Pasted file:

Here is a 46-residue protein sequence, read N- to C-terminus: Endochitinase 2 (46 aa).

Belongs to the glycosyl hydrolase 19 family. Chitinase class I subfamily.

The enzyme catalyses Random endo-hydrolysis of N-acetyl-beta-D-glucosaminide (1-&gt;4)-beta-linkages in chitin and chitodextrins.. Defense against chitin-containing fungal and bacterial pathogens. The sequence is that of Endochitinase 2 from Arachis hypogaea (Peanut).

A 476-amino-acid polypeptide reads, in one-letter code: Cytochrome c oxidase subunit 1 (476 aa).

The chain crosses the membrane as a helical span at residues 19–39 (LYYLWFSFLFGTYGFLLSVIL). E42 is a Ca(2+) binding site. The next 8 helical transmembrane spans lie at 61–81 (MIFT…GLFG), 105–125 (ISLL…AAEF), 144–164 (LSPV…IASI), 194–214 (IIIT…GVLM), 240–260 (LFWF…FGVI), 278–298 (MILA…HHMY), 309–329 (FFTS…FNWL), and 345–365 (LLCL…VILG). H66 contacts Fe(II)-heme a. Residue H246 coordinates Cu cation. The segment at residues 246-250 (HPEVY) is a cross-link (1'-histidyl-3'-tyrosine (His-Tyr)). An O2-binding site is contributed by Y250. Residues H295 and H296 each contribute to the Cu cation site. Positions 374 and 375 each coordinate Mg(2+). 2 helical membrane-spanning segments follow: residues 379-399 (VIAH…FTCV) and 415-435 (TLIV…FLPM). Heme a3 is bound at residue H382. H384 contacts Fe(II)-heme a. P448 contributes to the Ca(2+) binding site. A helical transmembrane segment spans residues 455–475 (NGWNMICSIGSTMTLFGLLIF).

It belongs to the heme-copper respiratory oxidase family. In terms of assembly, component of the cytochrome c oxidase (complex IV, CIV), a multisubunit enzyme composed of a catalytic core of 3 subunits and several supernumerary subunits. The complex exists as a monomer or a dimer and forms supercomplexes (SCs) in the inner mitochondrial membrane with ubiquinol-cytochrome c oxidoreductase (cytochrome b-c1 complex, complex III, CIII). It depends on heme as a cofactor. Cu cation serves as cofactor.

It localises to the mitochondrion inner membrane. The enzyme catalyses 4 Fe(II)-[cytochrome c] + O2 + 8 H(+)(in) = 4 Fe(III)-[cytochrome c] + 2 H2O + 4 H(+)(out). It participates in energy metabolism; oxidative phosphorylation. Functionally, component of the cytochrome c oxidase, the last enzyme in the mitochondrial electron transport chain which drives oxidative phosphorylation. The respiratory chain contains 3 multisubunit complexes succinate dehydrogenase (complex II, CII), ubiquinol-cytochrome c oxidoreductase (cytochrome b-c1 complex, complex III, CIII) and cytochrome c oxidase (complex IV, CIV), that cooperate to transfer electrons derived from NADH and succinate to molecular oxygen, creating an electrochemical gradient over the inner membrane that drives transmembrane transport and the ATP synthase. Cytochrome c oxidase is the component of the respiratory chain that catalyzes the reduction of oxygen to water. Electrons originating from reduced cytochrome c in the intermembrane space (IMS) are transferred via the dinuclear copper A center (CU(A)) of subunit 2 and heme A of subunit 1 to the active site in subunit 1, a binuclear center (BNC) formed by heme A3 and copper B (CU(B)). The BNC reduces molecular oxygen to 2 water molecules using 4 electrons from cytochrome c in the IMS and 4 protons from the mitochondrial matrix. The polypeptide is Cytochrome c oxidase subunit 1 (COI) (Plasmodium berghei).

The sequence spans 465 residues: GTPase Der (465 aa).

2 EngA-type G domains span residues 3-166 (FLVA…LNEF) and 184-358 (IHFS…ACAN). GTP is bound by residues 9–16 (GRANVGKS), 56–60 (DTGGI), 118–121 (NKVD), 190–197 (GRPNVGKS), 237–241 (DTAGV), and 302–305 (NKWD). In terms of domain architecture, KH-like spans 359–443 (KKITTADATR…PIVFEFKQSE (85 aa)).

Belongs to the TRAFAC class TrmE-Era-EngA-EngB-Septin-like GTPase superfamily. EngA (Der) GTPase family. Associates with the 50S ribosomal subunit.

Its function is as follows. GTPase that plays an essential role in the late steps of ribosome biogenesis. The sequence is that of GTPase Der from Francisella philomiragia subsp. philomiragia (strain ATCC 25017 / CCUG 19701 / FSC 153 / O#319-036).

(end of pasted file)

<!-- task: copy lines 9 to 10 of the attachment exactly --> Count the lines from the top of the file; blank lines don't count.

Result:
2 EngA-type G domains span residues 3-166 (FLVA…LNEF) and 184-358 (IHFS…ACAN). GTP is bound by residues 9–16 (GRANVGKS), 56–60 (DTGGI), 118–121 (NKVD), 190–197 (GRPNVGKS), 237–241 (DTAGV), and 302–305 (NKWD). In terms of domain architecture, KH-like spans 359–443 (KKITTADATR…PIVFEFKQSE (85 aa)).

Belongs to the TRAFAC class TrmE-Era-EngA-EngB-Septin-like GTPase superfamily. EngA (Der) GTPase family. Associates with the 50S ribosomal subunit.